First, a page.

Monday, February 4, 2019

Members in the News: Sumner, Lusk, Ferraro, and Janzen

Daniel Sumner, University of California-Davis
Could California produce soon cost you more? Farms face labor shortages, immigration woes
By: USA Today - January 27, 2019
“The answer is you’d barely notice the price difference,” says Daniel Sumner, an agricultural economist at the University of California-Davis.
But, Sumner adds, if some farmers hold out on overtime pay, others will be similarly inclined to avoid the up-charge to their business model.
That could lead farmers to try and circumvent the new law by perhaps sharing workers with a neighboring farm so no one goes over a 55-hour work week, or working with farm labor contractors who aren’t clear about how many hours their workers have already put in.
“This all could lead to funny business, and those are the worries,” he says.
Read more on: USA Today

Jayson Lusk, Purdue University
Super Bowl sends prices up for fan favorite chicken wings but your dip could be a bargain this year
By: CNBC - January 31, 2019
The price of chicken wings increases about 7 percent for about a week before the Super Bowl, according to Jayson Lusk, who heads the Department of Agricultural Economics at Purdue University. For about a week following the game, prices fall 4 to 5 percent.
"Every time there's a Super Bowl, about a week before, there's an uptick in (wing) prices," Lusk said. "That would definitely be consistent with an increase in demand around that time."
The National Chicken Council estimates fans will eat 1.38 billion chicken wings throughout Super Bowl weekend, 2 percent higher than last year's estimate. That amount of chicken wings is enough to put 640 wings on every seat in all 31 NFL stadiums, the NCC noted in a statement.
Those percent increases are based off of data from the last decade, but Lusk says the Super Bowl's effect on chicken wing prices is present but "less pronounced" all the way back to the early 1990s.
Read more on: CNBC

Paul Ferraro, Johns Hopkins University
Fight Climate Change by Fighting for Cheaper Clean Energy
Written by Paul Ferraro: Bloomberg - January 29, 2019
Mitigating climate change is easy. We need only make it more expensive to emit greenhouse gases. Unfortunately, that would also make energy more expensive, and many people would prefer that governments make energy less expensive. Witness the protests started over a modest gas tax in France, a leader in international climate change negotiations.
Rather than work against this incentive — and continue to be surprised at the glacial pace of progress against climate change — an international agreement should try to harness it. It’s time to abandon the effort to secure a global deal to lower emissions, and instead work toward an agreement to make sizable investments in clean-energy technology.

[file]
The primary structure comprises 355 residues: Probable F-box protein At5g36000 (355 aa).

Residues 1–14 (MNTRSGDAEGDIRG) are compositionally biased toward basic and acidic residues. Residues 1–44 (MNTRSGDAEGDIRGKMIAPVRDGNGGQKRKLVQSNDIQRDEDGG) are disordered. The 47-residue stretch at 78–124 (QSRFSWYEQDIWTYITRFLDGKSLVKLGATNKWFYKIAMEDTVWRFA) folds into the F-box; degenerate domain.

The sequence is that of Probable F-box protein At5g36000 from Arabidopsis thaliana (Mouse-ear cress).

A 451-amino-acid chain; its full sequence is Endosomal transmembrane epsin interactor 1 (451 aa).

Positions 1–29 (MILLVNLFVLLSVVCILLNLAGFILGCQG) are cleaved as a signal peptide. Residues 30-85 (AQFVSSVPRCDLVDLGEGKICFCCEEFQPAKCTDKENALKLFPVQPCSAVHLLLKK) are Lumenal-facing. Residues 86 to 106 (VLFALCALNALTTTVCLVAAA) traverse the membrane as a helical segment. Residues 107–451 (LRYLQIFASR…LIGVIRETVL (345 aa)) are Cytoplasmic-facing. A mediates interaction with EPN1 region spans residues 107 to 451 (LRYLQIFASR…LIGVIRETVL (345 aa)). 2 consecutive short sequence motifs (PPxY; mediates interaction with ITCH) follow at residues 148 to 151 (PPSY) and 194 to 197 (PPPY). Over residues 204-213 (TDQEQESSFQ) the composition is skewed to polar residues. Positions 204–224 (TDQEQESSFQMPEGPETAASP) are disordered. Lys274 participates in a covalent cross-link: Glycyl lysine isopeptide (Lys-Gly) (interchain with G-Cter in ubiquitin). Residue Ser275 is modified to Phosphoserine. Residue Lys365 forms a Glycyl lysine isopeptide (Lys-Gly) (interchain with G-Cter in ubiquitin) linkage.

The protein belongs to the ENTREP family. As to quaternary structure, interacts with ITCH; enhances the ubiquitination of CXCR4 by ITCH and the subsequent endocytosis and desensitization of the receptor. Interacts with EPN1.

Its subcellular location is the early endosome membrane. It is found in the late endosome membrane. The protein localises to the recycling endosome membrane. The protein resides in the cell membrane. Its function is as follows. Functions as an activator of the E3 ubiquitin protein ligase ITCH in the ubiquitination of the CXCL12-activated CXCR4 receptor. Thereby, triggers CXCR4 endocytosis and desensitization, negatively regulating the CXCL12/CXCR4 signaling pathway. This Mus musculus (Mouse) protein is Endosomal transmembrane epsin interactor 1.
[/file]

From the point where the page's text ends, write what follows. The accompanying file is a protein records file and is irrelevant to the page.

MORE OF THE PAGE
Incentives matter — a lot. Successful international agreements — including the Montreal Protocol, which phased out ozone-depleting substances, and the marine convention MARPOL 73/78, which lowered pollution from ships — have mainly required actions by just a few countries, the ones that also benefited most from their efforts. Once these countries acted, the incentive for others to join the agreements grew. (At this point, all United Nations members have ratified the Montreal Protocol.)
Read more on: Bloomberg

Joseph Janzen, Kansas State University
New dicamba regulations emerge, 2019 soybean yields trending, where are prices headed?
By: High Plains/Midwest Ag Journal - January 31, 2019
Joe Janzen, assistant professor at the Department of Agricultural Economics at Kansas State University, discussed factors that affected 2018 soybean prices as well as what can be expected in 2019. 
One main factor was the trade war with China, which during the months of May and June of 2018 caused soybean prices to decline. 
“Stocks, trade, competition with South America and 2019 acres are forming factors that got us to where we are today and will continue to play out over the next year or so,” Janzen said. 
With keeping those four factors in mind, Janzen believes U.S. soybeans supply will be plentiful heading into the 2019 marketing year. 
Read more on: High Plains/Midwest Ag Journal

See other Member in the News items
Know another AAEA Member who has made statewide, national, or international news?
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*Articles in response to the AAEA Communicating Out Strategy Press Releases highlighting: Government Relations, American Journal of Agricultural Economics, Applied Economic Perspectives & Policy, Choices Magazine, General Media, and/or 2018 AAEA Annual Meeting in Washington D.C.

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